• Maori Party 2% (no change)
  • ACT Party 1% (up from o.5)
  • United Future 0% (down from 0.5)
  • Conservative Party 0% (down from 0.5)
  • Internet Party 0% (no change)
  • Independent/Other 2% (no change)

Labour + Greens are 39% compared to National’s 48%.

National is polling at nearly double Labour’s level of support.

Electors were asked: “If a New Zealand Election were held today which party would receive your party vote?” This latest New Zealand Roy Morgan Poll on voting intention was conducted by telephone – both landline and mobile telephone – with a NZ wide cross-section of 852 electors between January 30 – February 12, 2017. Of all electors surveyed 5.5% (down 1%) didn’t name a party.

That polling period is well before the Mt Albert by-election.

roymorgan2017feb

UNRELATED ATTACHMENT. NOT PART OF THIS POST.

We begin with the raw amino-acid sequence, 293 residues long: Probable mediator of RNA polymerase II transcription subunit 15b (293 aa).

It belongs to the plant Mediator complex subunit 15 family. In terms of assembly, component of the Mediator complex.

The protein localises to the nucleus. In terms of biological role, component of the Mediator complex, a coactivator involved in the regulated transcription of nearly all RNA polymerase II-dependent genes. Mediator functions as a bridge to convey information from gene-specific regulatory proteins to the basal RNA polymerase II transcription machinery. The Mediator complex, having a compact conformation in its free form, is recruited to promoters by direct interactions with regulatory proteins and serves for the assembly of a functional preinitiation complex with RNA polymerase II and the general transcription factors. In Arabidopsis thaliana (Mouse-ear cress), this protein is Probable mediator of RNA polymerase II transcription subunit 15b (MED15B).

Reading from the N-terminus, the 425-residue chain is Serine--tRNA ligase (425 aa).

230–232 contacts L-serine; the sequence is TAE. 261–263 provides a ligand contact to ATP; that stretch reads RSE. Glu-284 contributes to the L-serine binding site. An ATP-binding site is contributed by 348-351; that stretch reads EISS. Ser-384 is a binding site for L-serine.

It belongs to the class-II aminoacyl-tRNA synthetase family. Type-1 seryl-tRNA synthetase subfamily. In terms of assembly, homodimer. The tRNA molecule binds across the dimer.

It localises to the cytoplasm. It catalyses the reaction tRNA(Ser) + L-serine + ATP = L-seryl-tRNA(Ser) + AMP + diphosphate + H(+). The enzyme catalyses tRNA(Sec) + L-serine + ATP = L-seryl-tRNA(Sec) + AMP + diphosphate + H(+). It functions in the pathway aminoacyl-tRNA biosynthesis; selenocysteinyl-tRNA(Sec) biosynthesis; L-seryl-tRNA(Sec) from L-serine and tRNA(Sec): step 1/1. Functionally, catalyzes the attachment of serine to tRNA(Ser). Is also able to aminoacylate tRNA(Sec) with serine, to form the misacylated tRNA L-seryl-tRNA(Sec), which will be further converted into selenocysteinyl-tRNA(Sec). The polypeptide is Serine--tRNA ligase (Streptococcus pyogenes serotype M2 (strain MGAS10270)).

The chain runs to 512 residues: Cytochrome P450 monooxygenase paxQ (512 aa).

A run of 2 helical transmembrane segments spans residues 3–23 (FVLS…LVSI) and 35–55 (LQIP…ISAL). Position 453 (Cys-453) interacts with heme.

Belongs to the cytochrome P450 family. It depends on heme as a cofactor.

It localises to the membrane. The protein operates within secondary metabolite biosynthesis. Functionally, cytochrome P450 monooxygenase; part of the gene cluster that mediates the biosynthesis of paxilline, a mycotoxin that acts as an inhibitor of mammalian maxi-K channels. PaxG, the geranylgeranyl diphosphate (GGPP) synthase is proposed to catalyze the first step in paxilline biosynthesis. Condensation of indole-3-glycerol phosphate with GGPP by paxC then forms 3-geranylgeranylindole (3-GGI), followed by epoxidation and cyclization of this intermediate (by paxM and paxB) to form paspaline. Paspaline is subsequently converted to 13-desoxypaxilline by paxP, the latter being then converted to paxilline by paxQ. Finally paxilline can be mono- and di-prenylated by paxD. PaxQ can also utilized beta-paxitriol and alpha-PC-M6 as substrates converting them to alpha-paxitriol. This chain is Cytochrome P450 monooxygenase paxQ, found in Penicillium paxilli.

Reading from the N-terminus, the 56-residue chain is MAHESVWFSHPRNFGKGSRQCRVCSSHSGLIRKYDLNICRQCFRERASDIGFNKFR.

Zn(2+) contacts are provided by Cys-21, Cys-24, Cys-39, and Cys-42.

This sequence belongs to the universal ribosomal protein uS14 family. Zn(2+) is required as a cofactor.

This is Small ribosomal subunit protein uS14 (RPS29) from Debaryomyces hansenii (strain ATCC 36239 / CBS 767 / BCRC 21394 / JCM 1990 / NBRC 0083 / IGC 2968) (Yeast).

In addition the New Zealand Roy Morgan Government Confidence Rating is unchanged at 140pts in February with 63.5% (up 0.5%) of NZ electors saying NZ is ‘heading in the right direction’ compared to 23.5% (up 0.5%) that say NZ is ‘heading in the wrong direction’.

National and Bill English should be be fairly happy with this result.

Labour may think the Mt Albert by-election will make the difference but there’s little reason to think it will affect support much.

http://www.roymorgan.com/findings/7149-roy-morgan-new-zealand-voting-intention-february-2017-201702271519

RNZ poll of polls

‘Poll of polls’ average out poll results but with the small number of polls in New Zealand they can fluctuate nearly as much as the two polls being done, Colmar Brunton and Roy Morgan. CB is polling every three months, RM monthly.

RNZ: Poll of Polls: Labour regains support, National strong